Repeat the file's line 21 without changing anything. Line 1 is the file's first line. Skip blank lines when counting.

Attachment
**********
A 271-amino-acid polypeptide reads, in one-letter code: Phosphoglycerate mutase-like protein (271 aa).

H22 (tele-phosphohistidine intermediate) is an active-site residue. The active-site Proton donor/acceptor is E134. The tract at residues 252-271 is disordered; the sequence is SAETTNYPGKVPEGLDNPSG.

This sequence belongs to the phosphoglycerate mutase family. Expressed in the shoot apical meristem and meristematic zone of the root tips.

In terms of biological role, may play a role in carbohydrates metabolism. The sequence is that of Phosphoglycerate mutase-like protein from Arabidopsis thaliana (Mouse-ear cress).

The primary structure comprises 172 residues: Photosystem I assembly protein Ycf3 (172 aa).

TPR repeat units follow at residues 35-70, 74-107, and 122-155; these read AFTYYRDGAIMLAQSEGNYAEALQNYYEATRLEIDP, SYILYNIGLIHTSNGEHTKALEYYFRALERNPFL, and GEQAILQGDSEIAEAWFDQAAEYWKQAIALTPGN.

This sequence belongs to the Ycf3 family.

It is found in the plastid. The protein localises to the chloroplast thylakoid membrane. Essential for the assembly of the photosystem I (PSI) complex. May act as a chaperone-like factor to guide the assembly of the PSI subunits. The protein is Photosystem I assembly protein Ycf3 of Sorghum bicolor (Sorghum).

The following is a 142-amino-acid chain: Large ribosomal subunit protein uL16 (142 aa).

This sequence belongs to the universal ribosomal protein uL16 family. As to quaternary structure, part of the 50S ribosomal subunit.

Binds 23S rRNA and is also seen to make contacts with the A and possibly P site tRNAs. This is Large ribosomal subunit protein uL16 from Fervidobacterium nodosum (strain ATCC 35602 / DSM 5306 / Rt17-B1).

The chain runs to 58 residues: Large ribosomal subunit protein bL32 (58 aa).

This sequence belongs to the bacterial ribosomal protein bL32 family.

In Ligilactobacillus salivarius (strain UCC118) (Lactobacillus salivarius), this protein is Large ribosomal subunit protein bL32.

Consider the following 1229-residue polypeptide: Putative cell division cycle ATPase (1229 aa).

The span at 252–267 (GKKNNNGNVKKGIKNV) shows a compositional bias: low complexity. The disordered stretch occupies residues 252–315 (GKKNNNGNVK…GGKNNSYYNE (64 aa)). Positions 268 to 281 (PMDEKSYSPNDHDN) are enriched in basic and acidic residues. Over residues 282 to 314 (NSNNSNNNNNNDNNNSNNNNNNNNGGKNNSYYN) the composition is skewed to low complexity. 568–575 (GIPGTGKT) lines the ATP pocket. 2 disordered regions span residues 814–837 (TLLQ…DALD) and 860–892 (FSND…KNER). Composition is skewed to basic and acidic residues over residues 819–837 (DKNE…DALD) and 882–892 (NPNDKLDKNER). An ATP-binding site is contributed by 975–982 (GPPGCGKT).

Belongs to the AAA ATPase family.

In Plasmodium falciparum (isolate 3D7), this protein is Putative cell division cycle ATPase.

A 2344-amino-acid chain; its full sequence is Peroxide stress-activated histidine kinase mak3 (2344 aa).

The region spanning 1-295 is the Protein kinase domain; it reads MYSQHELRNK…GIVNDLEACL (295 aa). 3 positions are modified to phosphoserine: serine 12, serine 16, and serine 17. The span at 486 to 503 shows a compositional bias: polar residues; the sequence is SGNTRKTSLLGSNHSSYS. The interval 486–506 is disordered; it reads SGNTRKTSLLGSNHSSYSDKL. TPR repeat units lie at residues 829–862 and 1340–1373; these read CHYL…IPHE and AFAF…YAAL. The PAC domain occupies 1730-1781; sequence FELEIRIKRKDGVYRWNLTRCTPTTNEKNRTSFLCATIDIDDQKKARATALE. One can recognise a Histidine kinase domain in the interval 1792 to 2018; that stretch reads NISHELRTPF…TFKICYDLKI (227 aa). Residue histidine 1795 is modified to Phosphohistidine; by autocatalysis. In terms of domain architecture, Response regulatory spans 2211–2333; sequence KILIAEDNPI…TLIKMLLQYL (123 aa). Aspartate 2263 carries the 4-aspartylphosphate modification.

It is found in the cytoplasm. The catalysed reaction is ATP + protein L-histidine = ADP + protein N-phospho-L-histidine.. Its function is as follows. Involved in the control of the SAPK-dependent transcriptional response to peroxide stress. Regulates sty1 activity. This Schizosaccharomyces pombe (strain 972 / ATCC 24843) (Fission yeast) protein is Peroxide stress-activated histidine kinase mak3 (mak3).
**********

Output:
It is found in the cytoplasm. The catalysed reaction is ATP + protein L-histidine = ADP + protein N-phospho-L-histidine.. Its function is as follows. Involved in the control of the SAPK-dependent transcriptional response to peroxide stress. Regulates sty1 activity. This Schizosaccharomyces pombe (strain 972 / ATCC 24843) (Fission yeast) protein is Peroxide stress-activated histidine kinase mak3 (mak3).